Reuters, 3/28/11. Al Jazeera, 3/28/11. Bruce Jentleson via NY Times, 3/27/11. Bruce Jones, 3/18/11]

After tonight:  a choice between a serious debate over goals and end-states, or expedient flip-flops and calls for yet more invasions.  Views on the intervention do not break down along partisan lines, and it is clear that many Americans are waiting to hear more from the president about goals and outcomes in Libya.  Roll Call notes the divergent opinion among Tea Party-affiliated freshmen, which “has reflected the conflicted reaction of Congress as a whole.”

Les Gelb predicts:  “Obama will explain his thinking about U.S. interests in Libya. He will say we have no ‘vital interests,’ and he is correct. Vital interests would call for Americans going to war to achieve their aims. But he will go on to say that Washington does have ‘interests,’ essentially humanitarian ones, to save lives and protect innocent civilians. He is absolutely right about this, too. Getting rid of Gaddafi is important, but not vital, and certainly doesn’t call for a U.S. invasion. This sensible lay down will surely disappoint the millenarians who see Libya as the keystone to the future of democracy in the Mideast and North Africa. There’s no arguing with these geniuses who have gotten America into one war after another where America’s vital interests were not engaged.” 

In recent days we have heard little thoughtful consideration and won’t find it from some of the most prominent voices:

Newt Gingrich’s “full flop” on Libya. The Christian Science Monitor reports, “On March 7, [Gingrich] was asked by Greta Van Susteren of Fox News what he would do about Muammar Qaddafi attacking his opponents in Libya. ‘Exercise a no-fly zone this evening,’ he replied. ‘All we have to say is that we think that slaughtering your own citizens is unacceptable and that we’re intervening… All we have to do is suppress his air force, which we could do in minutes.’ But on March 23, he told Matt Lauer on NBC’s Today show: ‘I would not have intervened…. I would not have used American and European forces, bombing Arabs and that country.’

“‘Is this anti-Obama pandering or just a big misunderstanding?’ asked the anonymous AllahPundit at the conservative blog site Hot Air. A more neutral observer – the Pulitzer Prize-winning – applying its ‘Truth-O-Meter,’ awarded Gingrich a ‘Full Flop.’ Among other things, PolitiFact noted, Gingrich didn’t use his Facebook page to try and clear things up until he began taking heat.” [Newt Gingrich via the CS Monitor, 3/27/11]

John Bolton calls for war with Iran. Bolton recently told ThinkProgress, “As we focus on Libya or Egypt or other headlines of the day, we shouldn’t lose sight that the great conflict, the great risk is an expansive Iran.” But as former CENTCOM Commander General Anthony Zinni has said, “The problem with the strike is thinking through the consequences of Iranian reaction…You can see all these reactions that are problematic in so many ways. Economic impact, national security impact — it will drag us into a conflict.  I think anybody that believes that it would be a clean strike and it would be over and there would be no reaction is foolish.” [John Bolton via Think Progress, 3/26/11. Anthony Zinni, 8/04/09]

And Sen. Joe Lieberman (I-CT) calls for war with Syria. Speaking Sunday, Lieberman said, “If [Syrian President Bashar al-]Assad does what Qadhafi was doing, which is to threaten to go house to house and kill anybody who’s not on his side, there’s a precedent now that the world community has set in Libya, and it’s the right one… We’re not going to stand by and allow this Assad to slaughter his people like his father did years ago.” [Joe Lieberman, 3/27/11] [Les Gelb, Daily Beast, 3/28/11. Roll Call, 3/28/11]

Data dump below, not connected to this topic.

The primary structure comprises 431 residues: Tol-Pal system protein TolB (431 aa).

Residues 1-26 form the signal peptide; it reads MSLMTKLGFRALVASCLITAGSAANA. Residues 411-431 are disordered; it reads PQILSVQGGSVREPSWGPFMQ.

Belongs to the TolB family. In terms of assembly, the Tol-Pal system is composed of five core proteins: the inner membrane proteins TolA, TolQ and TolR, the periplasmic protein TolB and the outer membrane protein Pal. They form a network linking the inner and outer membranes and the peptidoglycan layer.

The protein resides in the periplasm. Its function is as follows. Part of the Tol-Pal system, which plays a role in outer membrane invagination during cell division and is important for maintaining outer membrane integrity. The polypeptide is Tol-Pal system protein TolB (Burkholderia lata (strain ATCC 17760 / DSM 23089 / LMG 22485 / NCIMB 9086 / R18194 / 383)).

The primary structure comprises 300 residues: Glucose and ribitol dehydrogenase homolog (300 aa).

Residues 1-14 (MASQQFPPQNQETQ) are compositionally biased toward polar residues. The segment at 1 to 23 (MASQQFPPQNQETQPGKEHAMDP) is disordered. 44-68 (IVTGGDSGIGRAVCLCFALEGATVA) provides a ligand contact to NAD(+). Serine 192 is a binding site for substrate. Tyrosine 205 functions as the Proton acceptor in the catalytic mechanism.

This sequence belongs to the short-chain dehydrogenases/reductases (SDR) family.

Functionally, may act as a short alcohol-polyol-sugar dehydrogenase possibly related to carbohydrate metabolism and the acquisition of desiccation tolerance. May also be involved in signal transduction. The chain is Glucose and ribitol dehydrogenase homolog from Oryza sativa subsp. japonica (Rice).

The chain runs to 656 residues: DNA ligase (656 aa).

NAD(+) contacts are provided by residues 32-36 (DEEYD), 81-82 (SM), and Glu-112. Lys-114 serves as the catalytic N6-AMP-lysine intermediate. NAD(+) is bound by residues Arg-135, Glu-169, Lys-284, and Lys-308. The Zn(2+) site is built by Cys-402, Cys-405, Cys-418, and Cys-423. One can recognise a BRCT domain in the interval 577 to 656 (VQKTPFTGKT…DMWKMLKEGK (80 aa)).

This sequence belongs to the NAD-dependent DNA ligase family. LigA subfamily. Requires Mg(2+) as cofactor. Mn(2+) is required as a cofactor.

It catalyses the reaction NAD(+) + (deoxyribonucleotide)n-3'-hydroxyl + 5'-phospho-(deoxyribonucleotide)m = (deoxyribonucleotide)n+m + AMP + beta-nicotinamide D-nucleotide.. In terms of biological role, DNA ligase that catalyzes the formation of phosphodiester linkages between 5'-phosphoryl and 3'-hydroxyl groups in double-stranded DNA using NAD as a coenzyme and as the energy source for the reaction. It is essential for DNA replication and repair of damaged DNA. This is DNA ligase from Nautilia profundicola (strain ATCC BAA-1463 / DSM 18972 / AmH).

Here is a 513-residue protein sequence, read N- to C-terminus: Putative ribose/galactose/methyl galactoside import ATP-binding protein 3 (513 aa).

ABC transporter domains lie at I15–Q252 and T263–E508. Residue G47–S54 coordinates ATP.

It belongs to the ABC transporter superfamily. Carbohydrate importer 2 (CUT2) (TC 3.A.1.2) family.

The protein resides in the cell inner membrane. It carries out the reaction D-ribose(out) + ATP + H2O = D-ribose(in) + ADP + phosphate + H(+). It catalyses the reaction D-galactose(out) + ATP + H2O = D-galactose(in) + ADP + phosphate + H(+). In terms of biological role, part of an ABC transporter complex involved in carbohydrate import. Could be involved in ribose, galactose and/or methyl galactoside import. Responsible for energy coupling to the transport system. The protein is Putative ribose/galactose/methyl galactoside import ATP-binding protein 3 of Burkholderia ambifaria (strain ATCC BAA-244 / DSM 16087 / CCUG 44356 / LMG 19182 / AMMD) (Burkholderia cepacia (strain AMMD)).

What We’re Reading

Syria’s emergency law, which has been in place nearly 50 years, is in the process of being lifted.

Yemeni President Ali Abdullah Saleh has scrapped an offer to step down by year’s end as militants, taking advantage of the deteriorating security, seized another town in the south of the country.

Highly radioactive water has been found outside one of the reactor buildings at Fukushima nuclear plant for the first time, raising fears about radiation seeping into the surrounding environment.

Three Taliban suicide bombers shot their way into a road construction company in Paktika province in eastern Afghanistan, then detonated a truck full of explosives, killing 23 and wounding around 60.

The internationally recognized president of Ivory Coast rejected the latest African Union envoy selected to help resolve the nation’s tense political standoff.

Colombian armed forces killed 15 FARC guerrillas in the western province of Cauca.

Polish prosecutors investigating a secret CIA prison in Poland want the United States to question two Guantanamo Bay prisoners who allege they were held and abused at the site.

German Chancellor Angela Merkel’s Christian Democrats suffered significant political blows following two state elections which saw the Green Party make dramatic gains. The polls have been widely viewed as a referendum on nuclear energy.

Canada’s Conservative government collapsed when opposition parties voted it in contempt of Parliament, accusing it of failing to disclose accurate cost figures for key programs.

Commentary of the Day

James Traub explains the various situations that could arise in Libya, should the rebels prevail against Qaddafi, and what role the United States and the international community could – and should-play.

Johnathan Steele says that talks with the Taliban may be closer than many realize.

Simon Tisdall points out how Syrian President Bashar al-Assad is running out of options in stifling protests.